Assistive devices can help you get on and off the toilet with ease

Going to the bathroom is a daily necessity that most of us take for granted. What happens if you can no longer get on and off the toilet with ease?

Most standard height toilets are low to the ground. Whether due to hip, knee, back or leg problems or even being overweight, performing this common activity can be challenging, frustrating and even unsafe. People who live alone may worry about getting stuck on the toilet once they are seated and end up feeling helpless and scared.

Adaptive equipment may be the simple solution to this problem. They range from low-cost solutions, such as raising the overall seat height, to more expensive solutions like installing a taller toilet. Sometimes, even a grab bar or handrail provides a successful result. Here are some options to consider.

Most people know this device as a “bedside” or three-in-one commode. It provides a raised toilet seat within a built-in safety frame. The Versamode was designed to be used in the bedroom by persons who lack the ability to safely use the bathroom; however, it can be transformed into a device that can be seated over the bathroom toilet, providing a higher sitting surface and handrails to aid in sitting down and rising up. The standard model is basic in design and often has a maximum weight limit. More deluxe versions are available with a padded seat. Prices range from $50 to $200. It can be purchased online or at your local Target, Walmart, Walgreens, Home Depot, Lowes or Bed, Bath & Beyond. Versamodes may also be covered by Medicare under specific circumstances.

Raised Toilet Seat
This device raises the seat level of a toilet. It is usually made of plastic material and is secured to the toilet with clamps. A standard raised toilet seat comes in a variety of designs and styles. The height can range from one to six inches. In addition, the raised toilet seat can come with a lid, padded seats, handrails and an adjustable height. They are useful in spaces that are too small to allow use of a versamode. Prices range from $15 to $60 and can be bought online or at the same stores listed above.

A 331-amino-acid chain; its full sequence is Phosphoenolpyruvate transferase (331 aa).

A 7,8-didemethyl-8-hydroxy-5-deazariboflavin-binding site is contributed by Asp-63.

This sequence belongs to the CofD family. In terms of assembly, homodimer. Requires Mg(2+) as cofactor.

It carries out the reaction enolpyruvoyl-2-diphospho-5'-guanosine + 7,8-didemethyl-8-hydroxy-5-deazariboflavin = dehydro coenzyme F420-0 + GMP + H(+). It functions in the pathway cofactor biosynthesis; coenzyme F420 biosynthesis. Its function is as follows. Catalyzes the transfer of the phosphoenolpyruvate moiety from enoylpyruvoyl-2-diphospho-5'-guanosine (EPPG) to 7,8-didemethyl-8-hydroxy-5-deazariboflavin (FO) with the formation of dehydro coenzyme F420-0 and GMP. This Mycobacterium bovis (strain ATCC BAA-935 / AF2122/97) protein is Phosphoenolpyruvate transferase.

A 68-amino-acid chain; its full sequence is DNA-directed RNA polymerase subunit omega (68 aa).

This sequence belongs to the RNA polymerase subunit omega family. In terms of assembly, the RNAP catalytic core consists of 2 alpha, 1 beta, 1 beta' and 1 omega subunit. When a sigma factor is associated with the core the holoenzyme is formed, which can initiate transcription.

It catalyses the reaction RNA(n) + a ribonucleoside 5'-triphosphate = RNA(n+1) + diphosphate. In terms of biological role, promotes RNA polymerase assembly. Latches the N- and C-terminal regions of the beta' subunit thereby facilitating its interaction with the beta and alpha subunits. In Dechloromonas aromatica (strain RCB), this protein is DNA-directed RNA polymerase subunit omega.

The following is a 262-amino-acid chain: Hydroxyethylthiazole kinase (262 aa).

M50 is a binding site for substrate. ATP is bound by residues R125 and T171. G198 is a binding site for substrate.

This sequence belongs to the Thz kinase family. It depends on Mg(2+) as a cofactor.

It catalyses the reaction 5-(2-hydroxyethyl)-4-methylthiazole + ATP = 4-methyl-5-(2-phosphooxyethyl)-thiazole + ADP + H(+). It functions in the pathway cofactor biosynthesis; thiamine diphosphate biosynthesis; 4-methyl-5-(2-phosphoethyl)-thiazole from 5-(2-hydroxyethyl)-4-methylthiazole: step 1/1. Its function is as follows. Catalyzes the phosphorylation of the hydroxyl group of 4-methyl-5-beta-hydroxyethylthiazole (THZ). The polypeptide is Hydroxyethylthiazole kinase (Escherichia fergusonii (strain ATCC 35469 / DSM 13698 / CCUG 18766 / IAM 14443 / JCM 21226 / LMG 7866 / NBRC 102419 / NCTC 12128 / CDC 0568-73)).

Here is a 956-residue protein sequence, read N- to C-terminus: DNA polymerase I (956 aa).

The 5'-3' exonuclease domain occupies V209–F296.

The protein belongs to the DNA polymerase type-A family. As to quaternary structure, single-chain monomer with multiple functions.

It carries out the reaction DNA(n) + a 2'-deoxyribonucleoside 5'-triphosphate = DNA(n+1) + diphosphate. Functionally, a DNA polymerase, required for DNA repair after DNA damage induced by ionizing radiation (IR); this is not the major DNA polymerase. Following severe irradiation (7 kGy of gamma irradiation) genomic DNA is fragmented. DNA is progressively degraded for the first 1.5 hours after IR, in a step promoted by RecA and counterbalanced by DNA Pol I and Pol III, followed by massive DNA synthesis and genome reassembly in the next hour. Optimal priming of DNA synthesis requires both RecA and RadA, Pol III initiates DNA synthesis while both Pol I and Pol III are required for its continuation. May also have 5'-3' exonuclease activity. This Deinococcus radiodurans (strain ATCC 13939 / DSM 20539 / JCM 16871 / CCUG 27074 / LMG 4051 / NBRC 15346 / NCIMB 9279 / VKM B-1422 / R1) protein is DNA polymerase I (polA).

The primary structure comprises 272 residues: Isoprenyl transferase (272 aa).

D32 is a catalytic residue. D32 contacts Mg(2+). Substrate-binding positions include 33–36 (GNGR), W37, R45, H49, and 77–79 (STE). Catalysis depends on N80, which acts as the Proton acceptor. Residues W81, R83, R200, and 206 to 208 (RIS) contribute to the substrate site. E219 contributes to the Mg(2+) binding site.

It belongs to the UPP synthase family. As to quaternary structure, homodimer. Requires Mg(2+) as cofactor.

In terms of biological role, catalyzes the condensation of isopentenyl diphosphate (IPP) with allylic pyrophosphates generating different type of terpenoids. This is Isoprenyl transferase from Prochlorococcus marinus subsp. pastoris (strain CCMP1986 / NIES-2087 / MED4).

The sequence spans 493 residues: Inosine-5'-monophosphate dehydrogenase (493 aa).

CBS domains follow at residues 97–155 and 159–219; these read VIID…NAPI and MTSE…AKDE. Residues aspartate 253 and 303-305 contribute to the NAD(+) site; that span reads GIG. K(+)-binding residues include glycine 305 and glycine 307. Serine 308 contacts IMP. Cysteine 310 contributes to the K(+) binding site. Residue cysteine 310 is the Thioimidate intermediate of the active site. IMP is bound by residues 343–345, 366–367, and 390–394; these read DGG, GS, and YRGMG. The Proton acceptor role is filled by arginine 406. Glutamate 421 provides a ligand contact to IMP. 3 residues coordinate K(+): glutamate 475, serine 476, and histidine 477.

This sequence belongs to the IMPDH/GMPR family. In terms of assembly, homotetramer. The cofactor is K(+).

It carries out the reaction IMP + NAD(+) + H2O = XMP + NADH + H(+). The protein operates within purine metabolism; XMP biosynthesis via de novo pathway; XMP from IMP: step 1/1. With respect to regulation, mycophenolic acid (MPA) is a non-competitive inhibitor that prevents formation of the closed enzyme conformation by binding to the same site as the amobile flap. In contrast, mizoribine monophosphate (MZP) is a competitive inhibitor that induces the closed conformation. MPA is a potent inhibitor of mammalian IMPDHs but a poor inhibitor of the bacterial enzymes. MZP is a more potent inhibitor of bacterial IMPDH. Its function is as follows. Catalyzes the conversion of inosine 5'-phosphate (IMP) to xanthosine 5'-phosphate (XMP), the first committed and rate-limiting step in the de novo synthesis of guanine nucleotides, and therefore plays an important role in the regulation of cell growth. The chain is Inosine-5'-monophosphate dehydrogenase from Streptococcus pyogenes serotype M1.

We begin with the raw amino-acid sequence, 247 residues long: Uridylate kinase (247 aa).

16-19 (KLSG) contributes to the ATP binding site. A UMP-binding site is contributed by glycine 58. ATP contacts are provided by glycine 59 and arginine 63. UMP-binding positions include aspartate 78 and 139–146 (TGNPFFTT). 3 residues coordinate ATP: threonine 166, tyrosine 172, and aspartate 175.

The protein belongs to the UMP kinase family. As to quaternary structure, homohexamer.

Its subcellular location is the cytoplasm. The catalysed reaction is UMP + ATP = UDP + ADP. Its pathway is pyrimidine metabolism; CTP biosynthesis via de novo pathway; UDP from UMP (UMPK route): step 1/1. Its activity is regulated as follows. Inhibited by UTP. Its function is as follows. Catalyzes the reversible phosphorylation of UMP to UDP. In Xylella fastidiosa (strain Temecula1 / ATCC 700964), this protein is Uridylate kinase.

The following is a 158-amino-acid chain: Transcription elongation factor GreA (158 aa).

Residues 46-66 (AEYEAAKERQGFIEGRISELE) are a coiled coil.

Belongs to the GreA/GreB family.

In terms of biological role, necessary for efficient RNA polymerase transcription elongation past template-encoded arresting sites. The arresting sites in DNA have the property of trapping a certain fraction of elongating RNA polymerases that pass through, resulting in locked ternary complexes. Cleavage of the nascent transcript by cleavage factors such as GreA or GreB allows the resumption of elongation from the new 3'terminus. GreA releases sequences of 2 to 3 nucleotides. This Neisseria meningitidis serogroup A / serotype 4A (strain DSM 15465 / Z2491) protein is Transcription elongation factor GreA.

Toilet Safety Rails
This adaptive equipment provides handrails for a person to help sit down or push off the toilet. This item is best for anyone who has weak muscles or limited range of motion. It is easy to assemble but does require a screwdriver and strength to secure a few bolts. Most safety rails come with soft, padded handles. The height of the handrails is adjustable. Prices range from $15 to $60 and can be bought at the same stores, above.

This provides a way to elevate your toilet height when you don’t want a piece of bulky equipment but want to keep your existing toilet. The Toilevator is a spacer that is installed under the base of your toilet, adding 3.5 inches of additional height while still maintaining the appearance of your toilet. Toiletvators are often a preferred option over raised toilet seats, especially when a bathroom is regularly used by multiple family members and guests. Toiletvators average around $100 and require professional installation. They can be purchased at

Comfort Height Toilets
The Comfort Height Toilet is not a piece of equipment, but an actual new toilet. It is approximately two to three inches taller than a traditional toilet, making it more comfortable to get on and off the toilet. This toilet ranges from $130 to $400 and can be bought at Home Depot, Kohler or Lowes.

All of these items add convenience and improve ease and safety when going to the bathroom. They will allow you to create an accessible bathroom that meets all your needs.

An occupational therapist can help you determine what adaptive equipment will be best in order for you to carry out your daily activities safely and independently. Occupational therapists help individuals do the things they want, need or are expected to do, like going to the bathroom. Often this is achieved through the help of adaptive equipment or simple changes to your living environment. If you are experiencing difficulty with getting on and off the toilet or any other activities throughout your day, talk to your doctor about receiving a referral for occupational therapy.

By Leah McCarthy, OTS
Master of Occupational Therapy Program, University of Pittsburgh
For Pittsburgh Senior News